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Habré, Hissène (Chad)

Reference work entry

Introduction

Hissène Habré served as president from 1982–90 after a brief period as prime minister from Aug. 1978–March 1979. His time inoffice was defined by violence and human rights abuses, and in May 2016 he was convicted of crimes against humanity by a court in Senegal and sentenced to life imprisonment.

Early Life

Born in 1942 in Faya-Largeau, northern Chad,into a family of shepherds, Habré secured a post in the French colonial administration and later won a scholarship to study at the prestigious Sciences-Po in Paris (an international research university).

On his return to Chad, Habré joined opposition forces and led a rebellion against the prevailing government from the desert region of Tibesti. He was named prime minister in Aug. 1978 in a power-sharing government established in a bid to bring about peace. However, the administration quickly broke down and Habré left office in March 1979.

Career Peak

After seizing power in a coup in 1982, Habré created a one-party regime in which power rested with his National Union for Independence and Revolution (UNIR). He also established a secret police force that propped up his rule while generating widespread fear. Despite accusations that his regime authorized the use of torture, extrajudicial killings and ethnic cleansing, Habré won Western (especially French and US) support. This was in part because he was regarded as a counterweight to the Libyan leader Col. Gaddafi, who led several interventions in Chad’s civil conflict in the1970s and 1980s.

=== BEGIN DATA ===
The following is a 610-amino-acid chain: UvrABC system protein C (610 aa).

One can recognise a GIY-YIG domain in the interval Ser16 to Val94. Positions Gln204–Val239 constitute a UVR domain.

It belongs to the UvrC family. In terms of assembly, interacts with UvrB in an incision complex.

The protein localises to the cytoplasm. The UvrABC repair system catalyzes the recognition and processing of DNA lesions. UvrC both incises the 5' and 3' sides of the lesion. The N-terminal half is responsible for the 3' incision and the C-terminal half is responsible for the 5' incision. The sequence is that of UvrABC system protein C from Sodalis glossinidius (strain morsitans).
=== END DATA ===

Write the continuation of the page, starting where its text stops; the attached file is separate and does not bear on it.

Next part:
Habré remained in poweruntil 1990 when his purge of domestic opponents prompted his former chief ofstate, Idriss Déby, to break away and lead his own rebellion against theregime. After France withdrew its support of Habré’sincreasingly oppressive rule, Déby seized power and Habré fled to Senegal in Dec. 1990.

Later Life

Habré then lived in Senegal for 22 years despite numerous attempts to extradite him. In 2012, with intervention from the UN andthe African Union, he was put on trial in Senegal. In 30 May 2016 he was convicted of rape, sexual slavery, ordering the killing of 40,000 people andthe torture of some 200,000 more. He was sentenced to life imprisonment and ordered to pay compensation to each of his victims or their surviving relatives.

Copyright information

© Springer Nature Limited 2019

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